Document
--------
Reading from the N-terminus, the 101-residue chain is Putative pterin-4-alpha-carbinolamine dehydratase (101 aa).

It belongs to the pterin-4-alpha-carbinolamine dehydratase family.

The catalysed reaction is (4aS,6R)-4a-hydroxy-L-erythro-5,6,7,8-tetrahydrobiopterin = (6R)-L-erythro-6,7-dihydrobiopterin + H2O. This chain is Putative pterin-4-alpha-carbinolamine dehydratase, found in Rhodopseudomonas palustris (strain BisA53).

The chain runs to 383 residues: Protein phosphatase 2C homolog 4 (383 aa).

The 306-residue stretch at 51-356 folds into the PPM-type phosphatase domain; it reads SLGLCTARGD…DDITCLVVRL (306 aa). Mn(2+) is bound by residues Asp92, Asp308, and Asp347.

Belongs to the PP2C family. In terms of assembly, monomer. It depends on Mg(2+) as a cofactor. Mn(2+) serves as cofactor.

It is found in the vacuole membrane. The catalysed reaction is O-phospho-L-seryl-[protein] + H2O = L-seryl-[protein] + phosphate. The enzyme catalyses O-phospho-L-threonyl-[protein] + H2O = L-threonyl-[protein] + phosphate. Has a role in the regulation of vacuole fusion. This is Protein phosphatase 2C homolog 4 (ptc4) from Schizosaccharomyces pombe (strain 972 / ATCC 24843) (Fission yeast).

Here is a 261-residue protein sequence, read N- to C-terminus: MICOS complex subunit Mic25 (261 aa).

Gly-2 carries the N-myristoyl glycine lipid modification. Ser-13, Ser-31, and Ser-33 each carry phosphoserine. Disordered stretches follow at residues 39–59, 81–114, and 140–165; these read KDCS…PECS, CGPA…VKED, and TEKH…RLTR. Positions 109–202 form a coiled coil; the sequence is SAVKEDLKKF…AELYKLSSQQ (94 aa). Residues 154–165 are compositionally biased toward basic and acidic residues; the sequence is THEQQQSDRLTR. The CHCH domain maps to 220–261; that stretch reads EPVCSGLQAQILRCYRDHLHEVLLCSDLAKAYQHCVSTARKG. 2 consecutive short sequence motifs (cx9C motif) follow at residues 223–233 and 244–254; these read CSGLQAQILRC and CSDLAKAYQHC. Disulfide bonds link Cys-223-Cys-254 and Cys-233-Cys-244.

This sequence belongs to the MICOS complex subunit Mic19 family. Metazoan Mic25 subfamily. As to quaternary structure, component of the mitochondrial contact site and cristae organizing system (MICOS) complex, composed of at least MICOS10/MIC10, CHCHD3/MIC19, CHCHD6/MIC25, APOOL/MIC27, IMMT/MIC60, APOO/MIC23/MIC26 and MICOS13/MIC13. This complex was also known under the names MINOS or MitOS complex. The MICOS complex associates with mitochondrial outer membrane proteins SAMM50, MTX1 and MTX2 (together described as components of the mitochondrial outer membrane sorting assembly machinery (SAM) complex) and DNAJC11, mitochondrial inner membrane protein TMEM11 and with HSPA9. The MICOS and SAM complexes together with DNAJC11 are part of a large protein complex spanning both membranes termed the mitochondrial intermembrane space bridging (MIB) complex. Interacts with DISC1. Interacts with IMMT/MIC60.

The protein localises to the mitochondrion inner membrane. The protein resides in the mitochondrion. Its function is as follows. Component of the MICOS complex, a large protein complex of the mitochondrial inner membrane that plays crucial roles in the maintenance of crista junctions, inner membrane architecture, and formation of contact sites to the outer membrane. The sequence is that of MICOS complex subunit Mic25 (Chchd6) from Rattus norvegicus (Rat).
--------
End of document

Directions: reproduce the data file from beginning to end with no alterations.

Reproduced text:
Reading from the N-terminus, the 101-residue chain is Putative pterin-4-alpha-carbinolamine dehydratase (101 aa).

It belongs to the pterin-4-alpha-carbinolamine dehydratase family.

The catalysed reaction is (4aS,6R)-4a-hydroxy-L-erythro-5,6,7,8-tetrahydrobiopterin = (6R)-L-erythro-6,7-dihydrobiopterin + H2O. This chain is Putative pterin-4-alpha-carbinolamine dehydratase, found in Rhodopseudomonas palustris (strain BisA53).

The chain runs to 383 residues: Protein phosphatase 2C homolog 4 (383 aa).

The 306-residue stretch at 51-356 folds into the PPM-type phosphatase domain; it reads SLGLCTARGD…DDITCLVVRL (306 aa). Mn(2+) is bound by residues Asp92, Asp308, and Asp347.

Belongs to the PP2C family. In terms of assembly, monomer. It depends on Mg(2+) as a cofactor. Mn(2+) serves as cofactor.

It is found in the vacuole membrane. The catalysed reaction is O-phospho-L-seryl-[protein] + H2O = L-seryl-[protein] + phosphate. The enzyme catalyses O-phospho-L-threonyl-[protein] + H2O = L-threonyl-[protein] + phosphate. Has a role in the regulation of vacuole fusion. This is Protein phosphatase 2C homolog 4 (ptc4) from Schizosaccharomyces pombe (strain 972 / ATCC 24843) (Fission yeast).

Here is a 261-residue protein sequence, read N- to C-terminus: MICOS complex subunit Mic25 (261 aa).

Gly-2 carries the N-myristoyl glycine lipid modification. Ser-13, Ser-31, and Ser-33 each carry phosphoserine. Disordered stretches follow at residues 39–59, 81–114, and 140–165; these read KDCS…PECS, CGPA…VKED, and TEKH…RLTR. Positions 109–202 form a coiled coil; the sequence is SAVKEDLKKF…AELYKLSSQQ (94 aa). Residues 154–165 are compositionally biased toward basic and acidic residues; the sequence is THEQQQSDRLTR. The CHCH domain maps to 220–261; that stretch reads EPVCSGLQAQILRCYRDHLHEVLLCSDLAKAYQHCVSTARKG. 2 consecutive short sequence motifs (cx9C motif) follow at residues 223–233 and 244–254; these read CSGLQAQILRC and CSDLAKAYQHC. Disulfide bonds link Cys-223-Cys-254 and Cys-233-Cys-244.

This sequence belongs to the MICOS complex subunit Mic19 family. Metazoan Mic25 subfamily. As to quaternary structure, component of the mitochondrial contact site and cristae organizing system (MICOS) complex, composed of at least MICOS10/MIC10, CHCHD3/MIC19, CHCHD6/MIC25, APOOL/MIC27, IMMT/MIC60, APOO/MIC23/MIC26 and MICOS13/MIC13. This complex was also known under the names MINOS or MitOS complex. The MICOS complex associates with mitochondrial outer membrane proteins SAMM50, MTX1 and MTX2 (together described as components of the mitochondrial outer membrane sorting assembly machinery (SAM) complex) and DNAJC11, mitochondrial inner membrane protein TMEM11 and with HSPA9. The MICOS and SAM complexes together with DNAJC11 are part of a large protein complex spanning both membranes termed the mitochondrial intermembrane space bridging (MIB) complex. Interacts with DISC1. Interacts with IMMT/MIC60.

The protein localises to the mitochondrion inner membrane. The protein resides in the mitochondrion. Its function is as follows. Component of the MICOS complex, a large protein complex of the mitochondrial inner membrane that plays crucial roles in the maintenance of crista junctions, inner membrane architecture, and formation of contact sites to the outer membrane. The sequence is that of MICOS complex subunit Mic25 (Chchd6) from Rattus norvegicus (Rat).